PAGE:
Academic journal article Journal of Business Strategies

Assessing the Performance Impacts of Information Systems from the Resource-Based Perspective: An Empirical Test of the Indirect Effect of Is

Academic journal article Journal of Business Strategies

Assessing the Performance Impacts of Information Systems from the Resource-Based Perspective: An Empirical Test of the Indirect Effect of Is

Article excerpt

Abstract

Research into the strategic impacts of information systems (IS) from the resource-based view of competitive advantage has increasingly embraced the indirect effect of IS on firm performance; that is, IS interact with other complementary organizational resources in influencing firm performance. Using both survey and archival data, this study set out to test the indirect effect of IS and determine the complementary organizational resources contributing to IS impacts on firm performance. The results provide additional evidence in support of the indirect performance effect of IS. Specifically, the study found that the performance impacts of IS arose from their interactions with firm-specific knowledge, information, vertical integration and related diversification that complemented IS.

Introduction

Over the past decade, the resource-based view of competitive advantage has emerged as a popular approach to examining the strategic roles of information systems (IS) (Mata et al., 1995; Powell & Dent-Micaleff, 1997; Lado & Zhang, 1998; Bharadwaj, 2000; Byrd, 2001; Kearns & Lederer, 2003; Wade & Hulland, 2004; Zhang, 2005). One critical issue in the resource-based inquiry of the strategic impacts of IS is whether IS alone can lead to competitive advantage or they must work in conjunction with other organizational resources in order to provide strategic benefits (Wade & Hulland, 2004). The former suggests a direct effect of IS on firm performance, whereas the latter implies an indirect effect of IS. While researchers have increasingly embraced the latter by arguing that IS complemented by certain organizational resources may lead to competitive advantage and superior performance (Feeny & Ives, 1990; Clemons & Row, 1991; Powell & Dent-Micaleff, 1997; Lado & Zhang, 1998; Bharadwaj, 2000), there has been relatively less empirical attention to testing the indirect effect of IS. Since the indirect effect of IS has become more and more influential in current thinking of how to evaluate and manage IS resources (Powell & Dent-Micaleff, 1997; Wade & Hulland, 2004), more empirical evidence is needed to ascertain this effect.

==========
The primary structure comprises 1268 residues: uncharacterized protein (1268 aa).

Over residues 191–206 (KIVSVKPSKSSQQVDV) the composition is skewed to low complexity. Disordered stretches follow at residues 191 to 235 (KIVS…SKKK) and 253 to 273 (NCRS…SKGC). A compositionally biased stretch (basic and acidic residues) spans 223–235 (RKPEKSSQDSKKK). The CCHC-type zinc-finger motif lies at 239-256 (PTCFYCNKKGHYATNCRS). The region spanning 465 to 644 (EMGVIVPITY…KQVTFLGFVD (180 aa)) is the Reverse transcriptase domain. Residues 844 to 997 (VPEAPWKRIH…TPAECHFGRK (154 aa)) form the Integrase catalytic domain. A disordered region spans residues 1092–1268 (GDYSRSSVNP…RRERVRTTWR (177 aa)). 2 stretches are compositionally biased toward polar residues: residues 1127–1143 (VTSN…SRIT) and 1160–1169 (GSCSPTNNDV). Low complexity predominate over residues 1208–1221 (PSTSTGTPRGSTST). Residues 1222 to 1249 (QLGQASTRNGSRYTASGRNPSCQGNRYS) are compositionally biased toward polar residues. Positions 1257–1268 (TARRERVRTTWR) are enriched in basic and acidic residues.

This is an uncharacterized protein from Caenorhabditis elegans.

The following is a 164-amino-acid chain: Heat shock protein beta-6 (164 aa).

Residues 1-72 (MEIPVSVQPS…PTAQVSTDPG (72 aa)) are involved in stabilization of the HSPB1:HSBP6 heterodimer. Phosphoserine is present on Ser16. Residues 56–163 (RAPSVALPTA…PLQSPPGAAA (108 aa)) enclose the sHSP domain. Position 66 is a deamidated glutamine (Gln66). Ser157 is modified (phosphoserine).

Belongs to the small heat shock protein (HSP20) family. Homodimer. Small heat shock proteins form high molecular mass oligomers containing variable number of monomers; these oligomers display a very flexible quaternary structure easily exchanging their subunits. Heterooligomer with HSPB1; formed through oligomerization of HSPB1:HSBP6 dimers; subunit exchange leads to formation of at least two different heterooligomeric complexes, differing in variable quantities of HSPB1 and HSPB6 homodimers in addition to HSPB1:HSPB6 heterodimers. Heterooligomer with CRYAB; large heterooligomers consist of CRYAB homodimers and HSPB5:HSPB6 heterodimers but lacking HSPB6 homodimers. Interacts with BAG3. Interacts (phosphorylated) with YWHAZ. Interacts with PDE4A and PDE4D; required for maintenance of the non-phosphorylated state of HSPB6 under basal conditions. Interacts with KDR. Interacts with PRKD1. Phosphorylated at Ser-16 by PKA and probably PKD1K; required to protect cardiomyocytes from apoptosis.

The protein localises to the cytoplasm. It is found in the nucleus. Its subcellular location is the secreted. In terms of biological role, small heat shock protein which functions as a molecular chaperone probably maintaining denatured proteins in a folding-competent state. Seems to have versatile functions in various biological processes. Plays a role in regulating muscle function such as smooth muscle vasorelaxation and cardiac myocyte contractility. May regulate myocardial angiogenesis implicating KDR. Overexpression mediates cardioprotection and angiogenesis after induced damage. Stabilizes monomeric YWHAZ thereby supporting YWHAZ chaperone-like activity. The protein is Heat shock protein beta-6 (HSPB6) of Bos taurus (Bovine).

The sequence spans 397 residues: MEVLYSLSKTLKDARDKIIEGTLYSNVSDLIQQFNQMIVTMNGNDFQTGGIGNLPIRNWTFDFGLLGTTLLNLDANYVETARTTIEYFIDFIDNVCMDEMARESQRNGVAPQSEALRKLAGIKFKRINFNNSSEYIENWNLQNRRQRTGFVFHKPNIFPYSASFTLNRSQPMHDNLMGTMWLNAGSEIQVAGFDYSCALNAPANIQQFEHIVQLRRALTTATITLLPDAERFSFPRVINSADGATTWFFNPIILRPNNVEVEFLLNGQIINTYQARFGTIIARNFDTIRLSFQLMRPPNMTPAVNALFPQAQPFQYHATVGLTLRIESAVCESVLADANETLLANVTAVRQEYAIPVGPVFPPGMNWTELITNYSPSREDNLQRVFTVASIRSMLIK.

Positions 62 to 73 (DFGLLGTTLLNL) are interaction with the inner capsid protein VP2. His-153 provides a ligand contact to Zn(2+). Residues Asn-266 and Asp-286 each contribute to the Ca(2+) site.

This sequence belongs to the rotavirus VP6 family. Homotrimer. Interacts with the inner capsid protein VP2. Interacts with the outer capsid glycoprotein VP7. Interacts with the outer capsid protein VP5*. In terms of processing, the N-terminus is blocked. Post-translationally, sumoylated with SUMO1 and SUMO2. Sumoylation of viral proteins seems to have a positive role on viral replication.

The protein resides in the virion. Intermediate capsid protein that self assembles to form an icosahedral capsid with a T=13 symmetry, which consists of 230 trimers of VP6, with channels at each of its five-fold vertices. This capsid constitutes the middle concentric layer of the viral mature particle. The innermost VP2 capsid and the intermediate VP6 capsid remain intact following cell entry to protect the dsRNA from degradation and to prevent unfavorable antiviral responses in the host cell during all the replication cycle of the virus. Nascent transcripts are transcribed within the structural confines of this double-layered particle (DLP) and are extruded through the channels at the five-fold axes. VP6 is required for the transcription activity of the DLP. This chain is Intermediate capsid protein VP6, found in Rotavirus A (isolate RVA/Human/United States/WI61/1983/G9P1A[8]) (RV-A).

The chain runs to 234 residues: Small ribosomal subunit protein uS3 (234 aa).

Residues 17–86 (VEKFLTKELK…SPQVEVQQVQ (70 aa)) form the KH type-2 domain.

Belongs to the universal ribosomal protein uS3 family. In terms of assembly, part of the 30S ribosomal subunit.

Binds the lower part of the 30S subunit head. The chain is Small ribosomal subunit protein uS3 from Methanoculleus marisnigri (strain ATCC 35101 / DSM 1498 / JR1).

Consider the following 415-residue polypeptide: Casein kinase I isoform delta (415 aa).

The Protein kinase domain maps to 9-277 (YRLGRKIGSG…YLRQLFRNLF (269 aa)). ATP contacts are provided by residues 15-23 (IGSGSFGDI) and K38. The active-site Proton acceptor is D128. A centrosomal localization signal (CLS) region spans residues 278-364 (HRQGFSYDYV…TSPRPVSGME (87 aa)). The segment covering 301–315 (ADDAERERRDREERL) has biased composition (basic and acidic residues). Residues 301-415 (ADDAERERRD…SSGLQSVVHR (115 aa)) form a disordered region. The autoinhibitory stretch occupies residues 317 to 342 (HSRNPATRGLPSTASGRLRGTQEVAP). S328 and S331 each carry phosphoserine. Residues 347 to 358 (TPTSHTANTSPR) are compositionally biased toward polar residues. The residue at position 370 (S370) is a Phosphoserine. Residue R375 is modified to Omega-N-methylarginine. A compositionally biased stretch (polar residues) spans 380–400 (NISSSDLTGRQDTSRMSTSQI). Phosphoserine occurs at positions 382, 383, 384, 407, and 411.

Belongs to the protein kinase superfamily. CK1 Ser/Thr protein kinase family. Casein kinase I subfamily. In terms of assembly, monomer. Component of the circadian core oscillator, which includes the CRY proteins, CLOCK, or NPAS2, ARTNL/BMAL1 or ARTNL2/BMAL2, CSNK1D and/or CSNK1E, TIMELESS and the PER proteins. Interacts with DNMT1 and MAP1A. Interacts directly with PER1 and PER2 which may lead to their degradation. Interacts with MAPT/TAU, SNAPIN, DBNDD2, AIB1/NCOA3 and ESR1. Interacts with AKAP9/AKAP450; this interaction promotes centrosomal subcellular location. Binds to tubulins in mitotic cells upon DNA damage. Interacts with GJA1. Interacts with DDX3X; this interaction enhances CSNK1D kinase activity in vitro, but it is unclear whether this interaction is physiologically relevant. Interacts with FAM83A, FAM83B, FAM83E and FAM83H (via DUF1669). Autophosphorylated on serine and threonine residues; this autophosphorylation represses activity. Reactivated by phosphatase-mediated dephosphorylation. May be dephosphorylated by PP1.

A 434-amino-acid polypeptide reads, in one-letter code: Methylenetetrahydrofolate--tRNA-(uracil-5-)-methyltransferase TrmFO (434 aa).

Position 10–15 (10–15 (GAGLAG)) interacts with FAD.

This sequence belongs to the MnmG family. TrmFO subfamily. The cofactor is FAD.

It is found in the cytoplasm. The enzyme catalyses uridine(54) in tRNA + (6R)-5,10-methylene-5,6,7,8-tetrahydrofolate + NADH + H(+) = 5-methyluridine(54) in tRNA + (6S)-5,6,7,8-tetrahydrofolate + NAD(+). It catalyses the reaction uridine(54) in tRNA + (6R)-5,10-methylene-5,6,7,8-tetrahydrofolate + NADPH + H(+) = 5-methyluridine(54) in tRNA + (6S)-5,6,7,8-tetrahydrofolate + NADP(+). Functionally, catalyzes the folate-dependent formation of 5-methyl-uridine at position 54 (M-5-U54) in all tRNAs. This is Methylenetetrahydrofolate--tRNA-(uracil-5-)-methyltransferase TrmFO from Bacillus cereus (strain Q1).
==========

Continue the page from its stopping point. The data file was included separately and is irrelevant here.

Furthermore, even though the indirect effect of IS generally exists, we still don't know enough about what specific organizational resources complement IS in influencing a firm's competitive position or performance (Wade & Hulland, 2004). While the normative literature proposes a number of potential organizational complements to IS (Feeny & Ives, 1990; Clemons & Row, 1991; Kettinger et al., 1994; Powell & Dent-Micaleff, 1997), the performance impacts of many of those complementary resources have not been assessed in prior empirical research (Kettinger et al., 1994; Powell & Dent-Micaleff, 1997). Discerning the influence of different IS complements on the IS-performance relationship would then increase our knowledge of what represents a relevant set of complementary resources that interact with IS in affecting firm performance (Wade & Hulland, 2004).

The purpose of this study was twofold. First, it provided another assessment of the indirect effect of IS on firm performance. Second, by testing the relationships between three sets of firm-specific complements to IS and firm performance, the study sought to empirically determine what organizational resources complement IS in influencing firm performance. The remainder of the paper is organized as follows. The next section reviews the indirect effect of IS within the resource-based research on IS impacts, as well as the existing empirical evidence. This is followed by an examination of the potential performance impacts of three types of organizational resources (unique organizational culture and structure, unique vertical integration and related diversification, and unique knowledge and information) that complement IS. The methodology section describes the empirical analysis, including the sample and data collection procedure, the measurement of the variables of interest, and the results. …

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